“The moment he walked in the door and he opened his mouth, the words that came out just gave me chills,” Darby said. “I started to get goosebumps, because I knew in my mind that’s what we needed. That’s the kind of coach I wanted to play for.”
. . . . .
By the time ASU took the field for the first time under Graham, most players had bought into his plan. Veteran leaders such as Darby and Brandon Magee led the charge, swaying teammates still on the fence.
“We talked about how we can’t go back and forth on if we’re going to be all-in with Coach Graham and believe what he’s saying because we’re battling time, and everybody knows when you’re battling time, time is always going to win,” Darby said. “So we kind of just said, ‘You know what, let’s do everything he’s saying 100 percent.'”
The most evident change was in ASU’s discipline. Suddenly, they weren’t getting called for drive-killing personal fouls or unnecessary penalties. The team went from last in the nation in penalty yards per game to eighth fewest at the end of the season.
“There was a way to show Sun Devil fans and to show a Sun Devil football team how discipline can be a positive,” Neuheisel said. “Going from one of the worst teams in the country in terms of penalized yardage to the No. 4 team in the country (this year) was unbelievable, and I think the players saw that as evidence that, ‘You know what, we need to listen to this guy.'”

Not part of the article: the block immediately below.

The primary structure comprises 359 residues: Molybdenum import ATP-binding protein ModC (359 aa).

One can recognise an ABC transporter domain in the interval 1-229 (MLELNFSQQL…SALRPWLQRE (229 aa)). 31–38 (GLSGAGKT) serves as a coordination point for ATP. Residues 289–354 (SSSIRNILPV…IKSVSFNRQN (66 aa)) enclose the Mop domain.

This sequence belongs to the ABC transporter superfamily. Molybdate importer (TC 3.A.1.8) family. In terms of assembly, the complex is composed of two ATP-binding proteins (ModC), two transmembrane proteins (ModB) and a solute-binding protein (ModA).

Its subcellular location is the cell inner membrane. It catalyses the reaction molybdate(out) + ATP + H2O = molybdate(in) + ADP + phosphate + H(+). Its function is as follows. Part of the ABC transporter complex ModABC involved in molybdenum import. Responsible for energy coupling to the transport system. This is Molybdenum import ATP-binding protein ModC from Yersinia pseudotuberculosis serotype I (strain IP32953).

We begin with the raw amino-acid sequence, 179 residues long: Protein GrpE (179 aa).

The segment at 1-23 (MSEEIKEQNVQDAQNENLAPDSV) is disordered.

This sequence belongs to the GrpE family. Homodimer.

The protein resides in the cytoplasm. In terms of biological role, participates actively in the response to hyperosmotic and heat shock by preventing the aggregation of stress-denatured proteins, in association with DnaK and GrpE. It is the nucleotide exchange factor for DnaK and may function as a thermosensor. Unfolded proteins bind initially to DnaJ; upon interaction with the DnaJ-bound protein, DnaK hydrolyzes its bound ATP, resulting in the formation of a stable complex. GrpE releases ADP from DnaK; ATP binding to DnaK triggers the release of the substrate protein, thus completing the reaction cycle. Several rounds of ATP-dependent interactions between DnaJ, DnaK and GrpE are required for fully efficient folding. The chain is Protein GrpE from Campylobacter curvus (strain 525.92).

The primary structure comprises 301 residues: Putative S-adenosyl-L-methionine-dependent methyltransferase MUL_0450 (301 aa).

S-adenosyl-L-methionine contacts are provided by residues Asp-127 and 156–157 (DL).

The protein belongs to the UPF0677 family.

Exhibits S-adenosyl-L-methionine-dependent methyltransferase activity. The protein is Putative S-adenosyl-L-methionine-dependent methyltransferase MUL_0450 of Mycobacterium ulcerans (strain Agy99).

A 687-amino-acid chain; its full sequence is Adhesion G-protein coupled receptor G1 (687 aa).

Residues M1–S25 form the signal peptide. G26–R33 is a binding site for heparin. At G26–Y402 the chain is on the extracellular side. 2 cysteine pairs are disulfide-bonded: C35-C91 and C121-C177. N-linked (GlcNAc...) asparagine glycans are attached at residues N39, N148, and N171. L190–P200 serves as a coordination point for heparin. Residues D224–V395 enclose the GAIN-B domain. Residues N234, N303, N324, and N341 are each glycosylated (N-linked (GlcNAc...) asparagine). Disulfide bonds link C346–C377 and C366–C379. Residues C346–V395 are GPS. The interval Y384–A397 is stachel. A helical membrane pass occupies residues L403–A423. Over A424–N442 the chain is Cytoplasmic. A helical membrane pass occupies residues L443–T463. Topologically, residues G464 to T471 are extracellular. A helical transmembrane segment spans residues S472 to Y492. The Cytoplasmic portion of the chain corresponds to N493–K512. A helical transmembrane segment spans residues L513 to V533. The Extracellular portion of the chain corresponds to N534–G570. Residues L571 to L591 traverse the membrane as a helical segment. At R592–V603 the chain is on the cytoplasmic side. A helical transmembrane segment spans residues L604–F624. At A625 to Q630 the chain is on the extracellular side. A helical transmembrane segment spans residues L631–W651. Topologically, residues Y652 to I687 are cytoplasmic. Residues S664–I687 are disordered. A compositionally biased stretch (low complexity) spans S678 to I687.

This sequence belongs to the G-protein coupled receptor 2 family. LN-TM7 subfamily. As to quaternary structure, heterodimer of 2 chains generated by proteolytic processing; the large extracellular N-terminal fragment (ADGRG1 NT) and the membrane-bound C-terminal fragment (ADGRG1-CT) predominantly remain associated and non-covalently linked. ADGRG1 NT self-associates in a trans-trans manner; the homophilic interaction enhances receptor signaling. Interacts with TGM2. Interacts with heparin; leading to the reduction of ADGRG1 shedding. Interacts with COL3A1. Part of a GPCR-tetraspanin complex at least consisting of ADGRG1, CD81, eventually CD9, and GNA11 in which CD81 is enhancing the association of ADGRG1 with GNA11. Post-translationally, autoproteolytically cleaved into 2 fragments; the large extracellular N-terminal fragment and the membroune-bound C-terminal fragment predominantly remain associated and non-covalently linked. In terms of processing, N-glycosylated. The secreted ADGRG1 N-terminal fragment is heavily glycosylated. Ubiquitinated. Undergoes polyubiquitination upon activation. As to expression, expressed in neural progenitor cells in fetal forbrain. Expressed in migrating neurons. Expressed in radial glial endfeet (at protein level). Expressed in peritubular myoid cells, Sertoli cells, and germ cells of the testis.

The Sun Devils were also practicing different, following a regimented routine and ending practice late instead of early. There was screaming and shouting, but not just for the sake of it. Graham stressed teaching, an approach developed from his days in the high school ranks.
The change was impressive, as was ASU’s new high-powered offense and attacking defense, but it was not enough to make the Sun Devils contenders right away. They did go 8-5, though, registering the program’s first winning season since 2007 and first bowl victory since 2005.
Paramount to the early success were the players already in place, including quarterback Taylor Kelly and defensive tackle Will Sutton, now a two-time Pac-12 Defensive Player of the Year. Graham is the first to admit that he benefited from Erickson’s recruiting efforts.